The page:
by Food Network Magazine in Food Network Magazine, March 28th, 2012
by Maria Russo in Recipes, March 27th, 2012
Liven up a party crudité platter with a trip to the hardware store: Terra-cotta planters make great (and cheap) dip bowls. Line the inside of the pot with parchment paper, then fill with hummus and “plant” some vegetables in the dip.
(Photograph by Charles Masters)
by Robin Miller, March 27th, 2012
Two desserts that are decadently delicious on their own, chocolate and pie, are bettered only when combined, creating an intensely rich and comforting dish that will satisfy any sweet tooth. Whether you’re serving guests or simply preparing an after-dinner treat for your family, Food Network’s top five chocolate pie recipes will impress crowds and kids alike.
5. Moo-Less Chocolate Pie — Alton’s milk-free dessert boasts traditional taste and texture, thanks to semisweet chocolate chips, a squeeze of honey and one secret ingredient: silken tofu.
4. Bobby’s Lighter Frozen Chocolate Mousse Pie — Made with low-fat milk and fat-free whipped topping, this no-bake pie guarantees guilt-free decadence without sacrificing your favorite flavors.
Get the top three recipes
by Alex Guarnaschelli in How-to, March 27th, 2012
Dip leaves of romaine in Robin's light, creamy Caesar dressing.
History says that Caesar Cardini, of Tijuana, Mexico, invented the Caesar Salad in 1924. At the time, the dish was eaten with fingers – whole leaves of Romaine lettuce were dipped...
by J.M. Hirsch in How-to, Recipes, March 26th, 2012
I am always seduced by the honey stand at my local green market. The beeswax candles, the pollen and the different flavors of honey — how can so much good stuff come from such small creatures?
Here are some of my guidelines for buying honey:
— When I get the chance, I buy the single variety, usually yielded from only one type of flower, from a local producer that I trust. I find color speaks louder than words. Darker honeys, like chestnut and fir varieties, are rarer and have a stronger flavor. I use those on top of pancakes or add to braised carrots or roasted squash. Lighter-colored varieties, like acacia and clover, are mellower and great in tea. They add their honey “note,” but don’t obscure the tea.
Read more of Alex’s tips
by Maria Russo in Recipes, March 26th, 2012
Let’s get the hard part out of the way. This week, I’m suggesting you eat something most people spend the better part of their adult lives trying to eradicate from their lawns: dandelion greens. Not the flowers or stems or the puffy white seeds kids love to blow (thereby complicating your eradication efforts).
Just the long, green leaves that grow toward the base of the plant.
While we know it better as a weed, since prehistory the leaves of this plant have been gathered and consumed around the world.
Americans have been cooking with them for many years. In fact, Fannie Farmer included them in the first edition (1896) of her classic cookbook.
The taste is a bit of a cross between arugula and kale — slightly bitter and robustly peppery. They are about a foot long with a saw-tooth edge.
Get the recipe for Cumin-Dandelion Green Cornbread
by Sarah De Heer in Shows, March 26th, 2012
A no-fuss appetizer that dresses up any get-together, crostini are two-bite toasts that can be topped with any number of creative or classic ingredients, such as rich cheeses, sweet roasted vegetables, olives and more. In just 10 minutes, you can prepare Food Network Magazine’s Asparagus Crostini (pictured above), which features toasted baguette slices spread with creamy ricotta cheese and finished with vibrant asparagus and fruity olive oil.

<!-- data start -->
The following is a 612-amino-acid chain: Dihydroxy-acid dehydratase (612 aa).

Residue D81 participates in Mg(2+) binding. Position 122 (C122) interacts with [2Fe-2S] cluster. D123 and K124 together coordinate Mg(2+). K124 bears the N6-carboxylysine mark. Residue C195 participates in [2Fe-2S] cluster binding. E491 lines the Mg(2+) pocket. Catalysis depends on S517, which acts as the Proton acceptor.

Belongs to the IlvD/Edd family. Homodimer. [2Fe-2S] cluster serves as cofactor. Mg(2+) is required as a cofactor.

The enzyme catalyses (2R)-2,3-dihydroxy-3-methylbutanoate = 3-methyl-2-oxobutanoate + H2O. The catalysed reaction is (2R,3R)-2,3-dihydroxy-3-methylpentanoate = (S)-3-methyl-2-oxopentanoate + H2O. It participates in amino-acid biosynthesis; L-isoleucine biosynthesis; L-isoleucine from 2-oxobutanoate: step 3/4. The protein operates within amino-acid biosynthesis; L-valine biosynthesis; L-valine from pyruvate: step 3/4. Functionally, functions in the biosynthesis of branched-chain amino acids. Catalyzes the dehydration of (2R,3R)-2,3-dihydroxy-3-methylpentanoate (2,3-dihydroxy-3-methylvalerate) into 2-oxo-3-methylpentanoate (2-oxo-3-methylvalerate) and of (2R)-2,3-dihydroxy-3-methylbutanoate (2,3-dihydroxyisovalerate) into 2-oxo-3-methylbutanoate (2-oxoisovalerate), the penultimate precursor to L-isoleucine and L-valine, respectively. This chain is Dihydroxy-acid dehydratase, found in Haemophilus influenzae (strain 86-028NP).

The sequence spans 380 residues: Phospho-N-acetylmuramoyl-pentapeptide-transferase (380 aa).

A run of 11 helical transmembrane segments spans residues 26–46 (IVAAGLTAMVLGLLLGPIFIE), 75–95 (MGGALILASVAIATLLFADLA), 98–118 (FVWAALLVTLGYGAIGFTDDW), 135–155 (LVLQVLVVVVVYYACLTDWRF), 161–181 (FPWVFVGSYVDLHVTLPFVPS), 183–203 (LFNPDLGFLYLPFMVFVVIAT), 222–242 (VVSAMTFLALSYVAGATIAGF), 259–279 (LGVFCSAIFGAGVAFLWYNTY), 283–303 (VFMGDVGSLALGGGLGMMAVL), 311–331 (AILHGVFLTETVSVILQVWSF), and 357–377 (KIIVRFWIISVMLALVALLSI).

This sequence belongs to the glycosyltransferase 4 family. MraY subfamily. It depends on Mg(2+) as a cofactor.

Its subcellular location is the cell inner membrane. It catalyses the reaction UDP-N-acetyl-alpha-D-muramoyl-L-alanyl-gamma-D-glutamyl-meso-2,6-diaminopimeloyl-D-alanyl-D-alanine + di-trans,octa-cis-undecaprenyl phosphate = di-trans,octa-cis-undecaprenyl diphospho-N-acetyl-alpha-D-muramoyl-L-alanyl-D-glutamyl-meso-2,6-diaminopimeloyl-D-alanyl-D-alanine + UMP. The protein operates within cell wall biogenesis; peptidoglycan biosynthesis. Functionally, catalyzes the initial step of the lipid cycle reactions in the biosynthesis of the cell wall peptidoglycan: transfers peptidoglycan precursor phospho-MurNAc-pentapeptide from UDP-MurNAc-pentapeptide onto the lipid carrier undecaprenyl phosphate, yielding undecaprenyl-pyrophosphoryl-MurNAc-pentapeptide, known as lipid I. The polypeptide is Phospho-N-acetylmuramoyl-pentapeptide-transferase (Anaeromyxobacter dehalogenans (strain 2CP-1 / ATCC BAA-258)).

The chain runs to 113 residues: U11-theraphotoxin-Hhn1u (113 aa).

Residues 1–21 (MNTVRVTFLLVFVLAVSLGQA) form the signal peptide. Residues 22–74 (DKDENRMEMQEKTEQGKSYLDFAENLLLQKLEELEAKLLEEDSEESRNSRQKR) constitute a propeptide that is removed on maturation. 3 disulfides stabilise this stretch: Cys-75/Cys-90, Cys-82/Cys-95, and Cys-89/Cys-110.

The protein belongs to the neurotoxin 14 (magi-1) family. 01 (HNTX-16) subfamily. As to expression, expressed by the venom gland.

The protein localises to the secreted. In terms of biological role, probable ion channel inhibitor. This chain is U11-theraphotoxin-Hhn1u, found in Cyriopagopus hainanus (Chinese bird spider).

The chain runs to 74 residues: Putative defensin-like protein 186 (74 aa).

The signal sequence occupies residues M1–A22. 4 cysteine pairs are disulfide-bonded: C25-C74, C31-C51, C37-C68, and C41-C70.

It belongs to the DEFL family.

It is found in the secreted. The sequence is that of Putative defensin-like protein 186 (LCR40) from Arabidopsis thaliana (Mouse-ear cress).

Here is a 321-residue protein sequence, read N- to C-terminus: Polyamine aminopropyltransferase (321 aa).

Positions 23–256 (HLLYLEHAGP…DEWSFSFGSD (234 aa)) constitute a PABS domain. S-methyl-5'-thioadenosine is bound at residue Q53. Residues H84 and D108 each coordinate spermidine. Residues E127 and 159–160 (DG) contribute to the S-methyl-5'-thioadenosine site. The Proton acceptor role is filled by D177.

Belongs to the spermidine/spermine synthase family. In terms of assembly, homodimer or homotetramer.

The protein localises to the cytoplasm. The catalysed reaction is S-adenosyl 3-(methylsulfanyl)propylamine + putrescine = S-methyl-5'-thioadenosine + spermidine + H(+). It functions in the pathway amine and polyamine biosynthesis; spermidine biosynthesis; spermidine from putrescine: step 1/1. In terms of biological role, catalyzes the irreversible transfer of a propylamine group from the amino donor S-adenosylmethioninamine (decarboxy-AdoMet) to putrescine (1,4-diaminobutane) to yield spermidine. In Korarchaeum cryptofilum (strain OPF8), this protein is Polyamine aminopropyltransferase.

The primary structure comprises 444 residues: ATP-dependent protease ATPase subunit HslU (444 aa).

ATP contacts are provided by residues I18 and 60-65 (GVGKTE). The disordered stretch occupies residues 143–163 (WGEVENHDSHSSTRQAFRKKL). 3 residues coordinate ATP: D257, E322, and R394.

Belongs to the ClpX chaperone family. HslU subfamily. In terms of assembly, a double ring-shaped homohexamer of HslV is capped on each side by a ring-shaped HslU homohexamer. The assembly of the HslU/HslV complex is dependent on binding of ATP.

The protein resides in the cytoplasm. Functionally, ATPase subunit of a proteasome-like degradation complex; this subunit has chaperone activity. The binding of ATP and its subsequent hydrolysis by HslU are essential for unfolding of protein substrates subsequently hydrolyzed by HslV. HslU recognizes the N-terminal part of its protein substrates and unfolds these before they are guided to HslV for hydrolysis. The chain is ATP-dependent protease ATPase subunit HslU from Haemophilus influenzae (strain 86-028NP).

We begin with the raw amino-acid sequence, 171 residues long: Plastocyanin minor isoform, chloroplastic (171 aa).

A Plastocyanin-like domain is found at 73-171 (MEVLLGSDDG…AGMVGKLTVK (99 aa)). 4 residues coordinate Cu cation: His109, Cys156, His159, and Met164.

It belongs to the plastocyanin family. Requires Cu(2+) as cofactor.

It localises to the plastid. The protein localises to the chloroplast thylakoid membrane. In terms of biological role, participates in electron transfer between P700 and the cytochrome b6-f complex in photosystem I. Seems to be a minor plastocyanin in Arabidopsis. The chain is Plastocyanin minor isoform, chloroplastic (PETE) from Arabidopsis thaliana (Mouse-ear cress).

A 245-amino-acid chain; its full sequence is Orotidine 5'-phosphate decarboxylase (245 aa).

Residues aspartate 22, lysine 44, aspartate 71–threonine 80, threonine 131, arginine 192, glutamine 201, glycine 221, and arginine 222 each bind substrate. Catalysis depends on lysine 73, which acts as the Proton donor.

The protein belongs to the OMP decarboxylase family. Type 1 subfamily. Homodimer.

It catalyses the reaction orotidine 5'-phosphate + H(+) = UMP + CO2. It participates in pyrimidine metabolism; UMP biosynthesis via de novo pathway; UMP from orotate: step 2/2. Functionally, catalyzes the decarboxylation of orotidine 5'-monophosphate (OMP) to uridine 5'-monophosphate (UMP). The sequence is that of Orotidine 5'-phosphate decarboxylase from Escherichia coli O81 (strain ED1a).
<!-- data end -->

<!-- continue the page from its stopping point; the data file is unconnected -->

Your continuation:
To complete your pre-dinner snack spread, serve Sandra’s Sun-Dried Tomato Artichoke Buttons, made by topping artichoke bottoms with soft roasted tomatoes, a mini mozzarella ball and pesto, or Alton’s Citrus Marinated Olives from Food Network Magazine. He submerges green olives in a lemon juice-red wine vinegar mixture with spicy red pepper flakes then refrigerates them before serving.
Meatless Monday, an international movement, encourages people everywhere to cut meat one day a week for personal and planetary health. Browse more Meatless Monday recipes.
by Toby Amidor, March 26th, 2012
The school bell rang in the seventh episode of Worst Cooks in America, and the remaining four recruits dealt with some of their toughest critics yet: 30 second-grade students with impressive palettes. Each recruit was tasked to create their own healthy spin on a cafeteria classic, as well as a veggie side dish. Anne’s team took on chicken tacos, while Team Bobby tried their hand at quesadillas. While these dishes may sound easy, it’s a struggle for cafeterias across the country to make meals nutritious.
One rule that was strictly enforced: sanitation and dealing with raw chicken. Bobby had no problem with the recruits getting him sick, but he was adamant about maintaining food safety and avoiding cross-contamination for the children, making Melissa bring her sauce to a boil to destroy possible bacteria after she cross-contaminated her spoon.
by Michelle Buffardi, March 25th, 2012
There's lots of sodium to be found at the deli counter.
Nine out of 10 American adults eat too much sodium. Chances are you’re probably in that 90%. The CDC recently released a report pinpointing the top sodium culprits so you can keep a mindf...
by Dana Angelo White, March 24th, 2012
Go ahead, break the rules -- bake cookies for breakfast.
Cookies for breakfast? We’re not talking about breaking open a pack of Oreos; Ellie’s breakfast cookies are loaded with whole grains, fruit, nuts cereal and even vegetables. They...
If you've eaten lemon meringue pie, then you've eaten lemon curd.
Lemon curd is an outstanding combination of smooth, sweet, tart and tangy. You may be familiar with lemon meringue pie but have you paid attention to the star ingredient?